Zombieland did solid business at the box office and rumors abounded that a sequel would happen. That hasn’t come to pass, and an attempt to turn the film into a television series (the pilot aired on Amazon, which passed on moving ahead with a full run of episodes) appears deader than the film’s monsters at this point.
Horror icon H.P. Lovecraft was not known for his sense of humor – his tales of the macabre featured elder gods like Cthulhu that were so horrific that the mere sight of them drove men insane – but the author’s 1922 short story Herbert West: Re-Animator spawned one of the most amusing films on the this list.
Granted, director Stuart Gordon changed Lovecraft’s tale considerably in his screen version, but the changes work, as Re-Animator has a well-earned cult reputation amongst horror geeks.
The story of quirky medical student Herbert West (Jeffrey Combs – who used the part to turn himself into a cult icon) whose plans to reanimate the dead go horribly wrong seamlessly blends gore and humor into a heady concoction that wil often leave you wondering if you should be laughing or puking. Veteran scream queen Barbara Crampton and actors Bruce Abbott and David Gale (the latter spending a huge portion of the film as a disembodied head) costar, but it’s Combs who steals the show.
Re-Animator proved to be so popular that it launched a franchise of films chronicling West’s adventures, along with rumors (that never came to fruition) of a television series.
Michele Soavi’s last horror film (the director still works in his native Italy, but has found himself plying his craft in other genres in recent years) isn’t a straight comedy – it’s a meditation on life, death, love and the meaning of it all with zombies mixed in – but it’s beautiful and hilarious in equal measures.
Rupert Everett stars as Francisco Dellamorte – the keeper of the Buffalora Cemetery. Francisco and his partner Gnaghi’s lives change forever when the dead start rising from their graves – but rather than alert the authorities, the duo just keep killing the reanimated corpses and putting them back in the ground so they don’t lose their jobs.
I don’t want to say too much about the plot of Soavi’s film (which was inspired by the popular Dylan Dog comic series) because it’s a movie better experienced cold. Soavi’s classic zombie flick is arguably my favorite living-dead film of all time (it’s a close race between Cemetery Man and Romero’s Dawn of the Dead) and it should have ushered in another golden age of Italian horror films. That didn’t happen, but you can still find the movie on DVD and see what you missed.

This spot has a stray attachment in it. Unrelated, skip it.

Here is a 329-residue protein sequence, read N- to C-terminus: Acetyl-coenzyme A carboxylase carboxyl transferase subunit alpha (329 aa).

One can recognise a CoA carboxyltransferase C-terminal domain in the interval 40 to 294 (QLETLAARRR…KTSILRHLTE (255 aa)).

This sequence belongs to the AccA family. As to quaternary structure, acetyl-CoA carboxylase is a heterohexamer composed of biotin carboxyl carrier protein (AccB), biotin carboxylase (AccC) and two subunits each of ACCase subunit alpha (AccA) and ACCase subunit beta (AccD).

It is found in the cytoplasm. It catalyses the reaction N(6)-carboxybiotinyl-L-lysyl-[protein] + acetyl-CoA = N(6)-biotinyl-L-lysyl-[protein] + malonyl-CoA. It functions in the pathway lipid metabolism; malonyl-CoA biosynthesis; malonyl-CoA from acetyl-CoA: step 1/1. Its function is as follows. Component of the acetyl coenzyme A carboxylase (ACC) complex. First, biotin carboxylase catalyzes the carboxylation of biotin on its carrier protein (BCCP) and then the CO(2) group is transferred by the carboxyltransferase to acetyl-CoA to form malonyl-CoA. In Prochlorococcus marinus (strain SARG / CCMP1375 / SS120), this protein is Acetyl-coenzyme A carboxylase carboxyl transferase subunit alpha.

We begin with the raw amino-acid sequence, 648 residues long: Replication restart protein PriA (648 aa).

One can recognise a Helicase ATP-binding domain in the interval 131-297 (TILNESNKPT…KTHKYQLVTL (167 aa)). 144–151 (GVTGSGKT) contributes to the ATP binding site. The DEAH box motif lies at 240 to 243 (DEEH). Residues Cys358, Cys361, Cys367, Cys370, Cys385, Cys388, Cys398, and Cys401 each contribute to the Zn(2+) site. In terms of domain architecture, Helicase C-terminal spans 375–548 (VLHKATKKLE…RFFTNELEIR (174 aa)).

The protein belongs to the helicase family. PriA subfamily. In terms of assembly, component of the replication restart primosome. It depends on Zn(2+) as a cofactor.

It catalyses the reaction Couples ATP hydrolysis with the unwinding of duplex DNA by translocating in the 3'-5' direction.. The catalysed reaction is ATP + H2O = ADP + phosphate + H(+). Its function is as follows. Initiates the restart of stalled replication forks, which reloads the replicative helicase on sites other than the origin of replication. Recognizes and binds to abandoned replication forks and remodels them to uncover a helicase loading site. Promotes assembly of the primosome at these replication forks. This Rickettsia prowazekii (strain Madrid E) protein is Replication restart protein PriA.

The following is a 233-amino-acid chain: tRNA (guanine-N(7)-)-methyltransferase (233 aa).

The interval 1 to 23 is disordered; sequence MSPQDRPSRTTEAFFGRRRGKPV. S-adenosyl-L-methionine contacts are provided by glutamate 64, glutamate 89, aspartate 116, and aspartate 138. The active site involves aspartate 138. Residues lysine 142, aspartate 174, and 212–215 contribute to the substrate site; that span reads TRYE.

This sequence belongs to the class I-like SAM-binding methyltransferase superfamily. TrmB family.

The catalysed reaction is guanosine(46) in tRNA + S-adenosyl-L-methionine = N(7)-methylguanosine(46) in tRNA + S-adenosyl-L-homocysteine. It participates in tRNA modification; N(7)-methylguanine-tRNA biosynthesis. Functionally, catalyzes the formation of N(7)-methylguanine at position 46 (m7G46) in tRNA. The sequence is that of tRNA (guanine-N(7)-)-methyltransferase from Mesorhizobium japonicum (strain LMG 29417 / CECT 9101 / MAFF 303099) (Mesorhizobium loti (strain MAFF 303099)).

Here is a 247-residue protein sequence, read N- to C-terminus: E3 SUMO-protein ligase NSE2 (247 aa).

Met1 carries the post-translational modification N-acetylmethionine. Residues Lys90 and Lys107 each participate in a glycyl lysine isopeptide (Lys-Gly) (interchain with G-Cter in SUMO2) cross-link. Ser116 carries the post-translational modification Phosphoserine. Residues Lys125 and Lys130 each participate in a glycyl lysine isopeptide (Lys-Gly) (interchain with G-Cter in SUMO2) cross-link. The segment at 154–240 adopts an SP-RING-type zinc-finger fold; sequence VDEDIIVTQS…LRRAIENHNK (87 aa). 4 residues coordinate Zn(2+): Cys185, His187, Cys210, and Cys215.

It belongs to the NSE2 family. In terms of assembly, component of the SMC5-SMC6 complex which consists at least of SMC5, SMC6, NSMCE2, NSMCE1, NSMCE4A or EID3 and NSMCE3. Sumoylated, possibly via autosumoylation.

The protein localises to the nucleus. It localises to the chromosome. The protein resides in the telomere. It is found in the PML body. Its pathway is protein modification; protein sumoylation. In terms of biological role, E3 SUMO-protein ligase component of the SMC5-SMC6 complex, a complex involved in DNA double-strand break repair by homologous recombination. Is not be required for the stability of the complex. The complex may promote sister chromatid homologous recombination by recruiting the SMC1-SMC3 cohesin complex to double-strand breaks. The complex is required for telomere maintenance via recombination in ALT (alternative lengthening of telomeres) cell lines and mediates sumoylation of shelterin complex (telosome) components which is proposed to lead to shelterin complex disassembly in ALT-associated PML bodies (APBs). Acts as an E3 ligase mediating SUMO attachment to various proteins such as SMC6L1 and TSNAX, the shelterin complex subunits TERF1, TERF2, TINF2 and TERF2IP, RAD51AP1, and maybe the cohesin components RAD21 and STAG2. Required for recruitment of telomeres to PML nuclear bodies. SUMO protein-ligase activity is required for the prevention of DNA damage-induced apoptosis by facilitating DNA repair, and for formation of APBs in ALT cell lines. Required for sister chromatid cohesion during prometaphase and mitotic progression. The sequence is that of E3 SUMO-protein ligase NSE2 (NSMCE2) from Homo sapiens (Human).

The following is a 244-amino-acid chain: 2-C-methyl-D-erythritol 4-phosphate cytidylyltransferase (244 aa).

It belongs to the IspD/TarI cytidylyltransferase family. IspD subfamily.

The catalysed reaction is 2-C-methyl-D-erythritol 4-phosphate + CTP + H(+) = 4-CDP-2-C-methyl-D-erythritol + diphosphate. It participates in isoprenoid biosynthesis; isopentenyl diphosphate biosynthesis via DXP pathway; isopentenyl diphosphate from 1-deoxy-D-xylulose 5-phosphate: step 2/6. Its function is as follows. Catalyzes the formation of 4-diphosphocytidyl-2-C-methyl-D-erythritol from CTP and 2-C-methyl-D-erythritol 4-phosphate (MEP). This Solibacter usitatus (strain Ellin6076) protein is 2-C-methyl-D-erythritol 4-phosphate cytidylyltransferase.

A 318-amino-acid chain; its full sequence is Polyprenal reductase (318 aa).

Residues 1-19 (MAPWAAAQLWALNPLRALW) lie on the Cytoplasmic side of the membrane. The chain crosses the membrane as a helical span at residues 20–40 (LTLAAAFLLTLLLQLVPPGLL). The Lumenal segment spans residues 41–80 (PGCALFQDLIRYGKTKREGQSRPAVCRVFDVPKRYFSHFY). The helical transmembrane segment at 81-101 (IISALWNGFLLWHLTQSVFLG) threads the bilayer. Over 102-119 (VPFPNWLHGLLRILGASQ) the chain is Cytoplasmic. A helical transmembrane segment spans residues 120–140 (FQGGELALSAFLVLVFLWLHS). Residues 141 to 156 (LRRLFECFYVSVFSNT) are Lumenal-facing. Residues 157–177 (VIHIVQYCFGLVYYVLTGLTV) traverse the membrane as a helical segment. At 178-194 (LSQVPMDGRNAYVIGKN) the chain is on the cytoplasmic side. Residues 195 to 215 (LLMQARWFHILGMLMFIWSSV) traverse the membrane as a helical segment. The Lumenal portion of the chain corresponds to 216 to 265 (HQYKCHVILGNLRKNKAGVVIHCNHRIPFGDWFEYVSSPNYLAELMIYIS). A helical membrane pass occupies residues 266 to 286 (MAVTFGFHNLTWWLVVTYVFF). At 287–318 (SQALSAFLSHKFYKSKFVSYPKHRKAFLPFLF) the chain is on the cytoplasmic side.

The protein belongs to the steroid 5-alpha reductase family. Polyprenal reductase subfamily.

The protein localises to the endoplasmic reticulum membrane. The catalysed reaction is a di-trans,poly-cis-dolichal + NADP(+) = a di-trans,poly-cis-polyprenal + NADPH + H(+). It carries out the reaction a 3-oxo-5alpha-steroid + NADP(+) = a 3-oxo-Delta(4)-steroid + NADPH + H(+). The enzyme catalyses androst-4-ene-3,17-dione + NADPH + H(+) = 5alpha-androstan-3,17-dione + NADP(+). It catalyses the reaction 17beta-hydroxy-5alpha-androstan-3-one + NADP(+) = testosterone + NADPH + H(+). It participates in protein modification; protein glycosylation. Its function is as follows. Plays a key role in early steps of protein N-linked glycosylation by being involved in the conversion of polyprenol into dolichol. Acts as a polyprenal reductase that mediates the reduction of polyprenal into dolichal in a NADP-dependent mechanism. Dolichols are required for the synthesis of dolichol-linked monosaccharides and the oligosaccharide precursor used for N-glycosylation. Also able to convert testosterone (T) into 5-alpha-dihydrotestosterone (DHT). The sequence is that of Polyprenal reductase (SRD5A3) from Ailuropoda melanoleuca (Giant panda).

Warning: Trailer is NOT SAFE FOR WORK
Shaun of the Dead
Edgar Wright’s zombie comedy is largely responsible for not only the plethora of zombie comedies to come out in recent years, but for helping this entire zombie-film renaissance gain legs in the first place.
Simon Pegg and Nick Frost are a couple of slackers forced to become heroes when the dead start walking the Earth, and while they’re not really cut out for the gig, they give it their best effort anyway.
Shaun of the Dead skews a bit more to the comedy side of the ledger than horror, but Wright clearly has a keen understanding of zombie cinema’s tropes and finds ways to subvert them while making us giggle in the process. Pegg and Frost make it all work as the two lovable losers, and the film’s only real flaw is an abrupt, and seemingly out of place, tonal shift in the final act that makes things unexpectedly serious.
Don’t let that turn you off, though – this trio is magical when they work together, and this is where it all really started.
Before Peter Jackson became synonymous with hobbits and rings, the filmmaker was better known for making gory low-budget films. The director’s Bad Taste is still beloved in cult-film circles, but he really reached his peak with his 1992 zombie comedy Dead Alive.
The film, which features another unlikely hero (Timothy Balme) forced into action when people start turning into monsters (started with a single bite from an infected Sumatran rat monkey), is one of the goriest movies ever made. Jackson spares no expense on his fake-blood budget and the gags (both the jokes and the gross bits) come fast and furious in this one.
Boasting a kung-fu priest (“I kick arse for the lord!”), a zombie baby, and the most inventive use of a lawnmower deck ever, it’s clear that you’re not supposed to take Dead Alive all that seriously, but dismembering monsters has never been quite so much fun.